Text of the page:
Joachim Klement, head of strategy, economics and ESG at Panmure Liberum

“We now have a week of horse-trading ahead of us and both the left-wing Popular Front and Macron’s centrist coalition have indicated they will work together to limit the seats the RN will gain in the second round next Sunday. Overall, it seems like the RN will win between 230 and 280 seats and fall short of a majority in the National Assembly. While the euro and French stocks will likely open weaker on Monday due to the heightened uncertainty about the French fiscal position under a populist government, we expect both to strengthen throughout the week as alliances are formed to reduce the gains of the RN.”

Daniel Varela, chief investment officer at Piguet Galland & Cie SA

“A good portion of the risk associated with the first round of these elections was already priced in by financial markets. The absence of an absolute majority in parliament raising the risk of a gridlocked and minority government is probably the most likely and, all things considered, the least unfavorable scenario for the markets.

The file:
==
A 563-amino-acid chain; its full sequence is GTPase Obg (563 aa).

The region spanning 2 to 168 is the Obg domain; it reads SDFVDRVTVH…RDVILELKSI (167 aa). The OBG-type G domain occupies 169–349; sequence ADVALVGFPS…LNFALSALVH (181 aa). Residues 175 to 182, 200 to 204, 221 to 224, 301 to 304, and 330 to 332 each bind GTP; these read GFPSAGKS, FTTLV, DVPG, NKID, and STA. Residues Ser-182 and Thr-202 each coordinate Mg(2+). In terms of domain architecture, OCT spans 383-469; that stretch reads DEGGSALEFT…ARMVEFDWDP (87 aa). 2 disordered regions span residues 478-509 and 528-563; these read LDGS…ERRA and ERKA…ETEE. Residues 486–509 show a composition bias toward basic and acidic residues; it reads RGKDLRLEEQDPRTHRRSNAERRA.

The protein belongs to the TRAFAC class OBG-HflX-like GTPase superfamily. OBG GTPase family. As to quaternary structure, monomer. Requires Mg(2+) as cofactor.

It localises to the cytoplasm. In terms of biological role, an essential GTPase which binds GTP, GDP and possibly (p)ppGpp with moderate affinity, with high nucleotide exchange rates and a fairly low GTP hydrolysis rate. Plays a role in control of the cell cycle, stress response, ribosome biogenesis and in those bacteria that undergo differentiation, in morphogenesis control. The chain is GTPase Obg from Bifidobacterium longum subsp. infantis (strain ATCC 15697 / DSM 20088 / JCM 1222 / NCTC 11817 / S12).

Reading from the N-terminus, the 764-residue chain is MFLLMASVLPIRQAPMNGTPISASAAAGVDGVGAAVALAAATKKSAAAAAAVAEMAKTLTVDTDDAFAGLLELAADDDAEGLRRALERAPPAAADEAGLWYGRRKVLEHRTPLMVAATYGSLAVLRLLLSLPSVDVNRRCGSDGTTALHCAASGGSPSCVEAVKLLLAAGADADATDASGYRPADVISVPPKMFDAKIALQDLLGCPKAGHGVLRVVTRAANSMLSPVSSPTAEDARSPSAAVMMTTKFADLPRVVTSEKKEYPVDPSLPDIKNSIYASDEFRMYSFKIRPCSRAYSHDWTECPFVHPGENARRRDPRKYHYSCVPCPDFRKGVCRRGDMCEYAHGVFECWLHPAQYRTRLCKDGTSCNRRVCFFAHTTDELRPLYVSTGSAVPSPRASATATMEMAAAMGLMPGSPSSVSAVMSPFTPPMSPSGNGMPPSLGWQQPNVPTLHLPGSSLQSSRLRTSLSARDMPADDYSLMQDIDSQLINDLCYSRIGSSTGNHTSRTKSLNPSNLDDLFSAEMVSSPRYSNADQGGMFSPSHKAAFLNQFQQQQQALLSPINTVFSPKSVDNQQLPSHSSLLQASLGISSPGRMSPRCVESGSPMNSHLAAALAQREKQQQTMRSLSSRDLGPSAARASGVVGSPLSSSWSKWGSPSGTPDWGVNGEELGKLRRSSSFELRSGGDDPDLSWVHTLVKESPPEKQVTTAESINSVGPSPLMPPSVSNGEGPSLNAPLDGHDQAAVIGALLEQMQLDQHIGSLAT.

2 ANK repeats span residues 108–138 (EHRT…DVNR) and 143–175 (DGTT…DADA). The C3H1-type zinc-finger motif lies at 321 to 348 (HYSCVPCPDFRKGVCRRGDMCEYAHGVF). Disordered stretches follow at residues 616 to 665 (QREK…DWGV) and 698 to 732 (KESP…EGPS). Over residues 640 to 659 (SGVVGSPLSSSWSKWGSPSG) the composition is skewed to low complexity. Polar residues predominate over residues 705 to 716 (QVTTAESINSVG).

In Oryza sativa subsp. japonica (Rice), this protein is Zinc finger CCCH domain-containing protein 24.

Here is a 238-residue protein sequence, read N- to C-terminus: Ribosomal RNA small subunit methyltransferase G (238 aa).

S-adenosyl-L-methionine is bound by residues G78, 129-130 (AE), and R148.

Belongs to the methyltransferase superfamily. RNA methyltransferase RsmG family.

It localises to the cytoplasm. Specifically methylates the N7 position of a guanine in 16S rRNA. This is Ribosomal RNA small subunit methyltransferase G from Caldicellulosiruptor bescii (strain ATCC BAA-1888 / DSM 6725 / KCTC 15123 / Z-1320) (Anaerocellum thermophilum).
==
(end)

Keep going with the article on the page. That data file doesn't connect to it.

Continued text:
As threats to the EU or the EUR are limited and the European Central Bank has tools to curtail contagion risks, European uncertainties could be temporary, in which case the impact on global financial markets should be mild and short-lived.”

--With assistance from Sagarika Jaisinghani, Macarena Muñoz, Naomi Tajitsu, Greg Ritchie and Anchalee Worrachate.

(Updates to add voting results, latest market moves and additional analyst and investor comments.)